girl growing up woman: learning to say ‘enough’
‘He asked me out again, so I just told him I had boyfriend.’
As I said the words it just sounded like another futile story of mine. I was re-telling the story of an older guy, who was probably in his mid-40s, asking me out. I was always a loud presence in a room, but usually anyone around would ignore the roar of my laughter as I chuckled at my own punchlines, however, upon finishing this story I noticed the room had gone quiet. This was when my lecturer interjected.
I had begun to notice her attention drifting to my table. Every now and again I caught her eye and pretended not to notice as she inched closer. ‘It’s not your fault,’ she said. I had heard this before, but what struck me was when her face dropped slightly and she said, ‘I’m sad that young women are still feeling responsible for the reprehensible behaviour of men.’
There was something about the urgency and genuine concern in her tone and her eyes that made me question myself. The rest of the class joined the discussion, not something I was prepared for. I laughed it off. A part of me knew they were right and saying the same things I had thought to myself but it wasn’t something I wanted to think about. So I made another joke: ‘Maybe I’ll just walk past him at work one day with a really big and tough guy, pretend that’s my boyfriend and he should leave me alone.’ Why was I so fundamentally afraid of being alone?
Suddenly what everyone had been saying to me since the first time I told anyone this story made a lot more sense. Picture a young girl wrapt with guilt, anxiety and confusion now trolling the internet, her friends and family, books, newspapers and really anything she can get her hands on – in an effort to try and understand why she felt so scared and marginalised. I had never thought, having been raised by a strong and independent mother and a respectful, caring father, that in this century women were still being taught to be submissive. But with this new revelation looming in the back of my mind, it felt as though it was almost engrained in human psychology that women were somehow the lesser gender, although now much more implicitly so in the 21st century.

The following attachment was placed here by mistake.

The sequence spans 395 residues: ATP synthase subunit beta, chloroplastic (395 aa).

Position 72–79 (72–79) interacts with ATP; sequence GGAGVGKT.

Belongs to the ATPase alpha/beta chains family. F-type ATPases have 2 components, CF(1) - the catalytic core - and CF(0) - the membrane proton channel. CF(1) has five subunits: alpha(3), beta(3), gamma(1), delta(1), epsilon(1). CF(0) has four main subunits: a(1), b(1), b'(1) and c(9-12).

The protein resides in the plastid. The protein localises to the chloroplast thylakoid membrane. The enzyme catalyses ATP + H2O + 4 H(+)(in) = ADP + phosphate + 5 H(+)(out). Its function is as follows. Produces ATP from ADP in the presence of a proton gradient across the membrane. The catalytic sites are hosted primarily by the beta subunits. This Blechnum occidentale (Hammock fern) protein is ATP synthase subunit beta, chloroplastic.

I remembered being 17 and being told by a high school teacher of mine that I was inappropriate for taking off my shirt to reveal my singlet in front of anyone – much less any of the males in the room. When this incident initially happened, I again laughed it off with the same carefree and light-hearted attitude I’d always prided myself on. In retrospect though I see the very deep issue with what happened. This was just one occurrence where I was subtly being told that I should hide or change myself to fit better in with what is expected of me.
My mind was feeling like that scene from Alice in Wonderland when she is falling into the rabbit hole and all those colours and shapes and patterns are whirling around her. Trying to make sense of all this new information, I sought out research and support, and the greatest thing I learnt was that I wasn’t alone.
I went to the Melbourne 2016 Slut Walk, and just standing in group of powerful women made me feel stronger. I read about women like Lois Jenson – a mine worker who lead the first US class action sexual harassment lawsuit in 1988. I did all this research, but more importantly I talked to so many girls, who all told me how unsafe they too had felt.
For instance, Adelaide Jamison – a young woman studying bio-medicine at Deakin – told me she was ‘thankful she had male friends to step in’ when she was ever having issues with other guys. I too, like my lecturer and class, felt sad that such a strong woman needed to rely on someone else to say no to someone who wasn’t ‘taking the hint’.
I still don’t understand why this situation is the way it is. Why some men feel it’s acceptable to degrade women to be meaningless objects that they whistle at for attention, or why we as women allow men who do so to make us feel uncomfortable, when they are the ones in the wrong.
But I know we are all ready for change. The change starts with me. My mother has always told me stories about strong women, and as she puts it they were just ‘tough as shit women who said “enough”’. I want to be one of those women who are strong enough to say ‘enough’.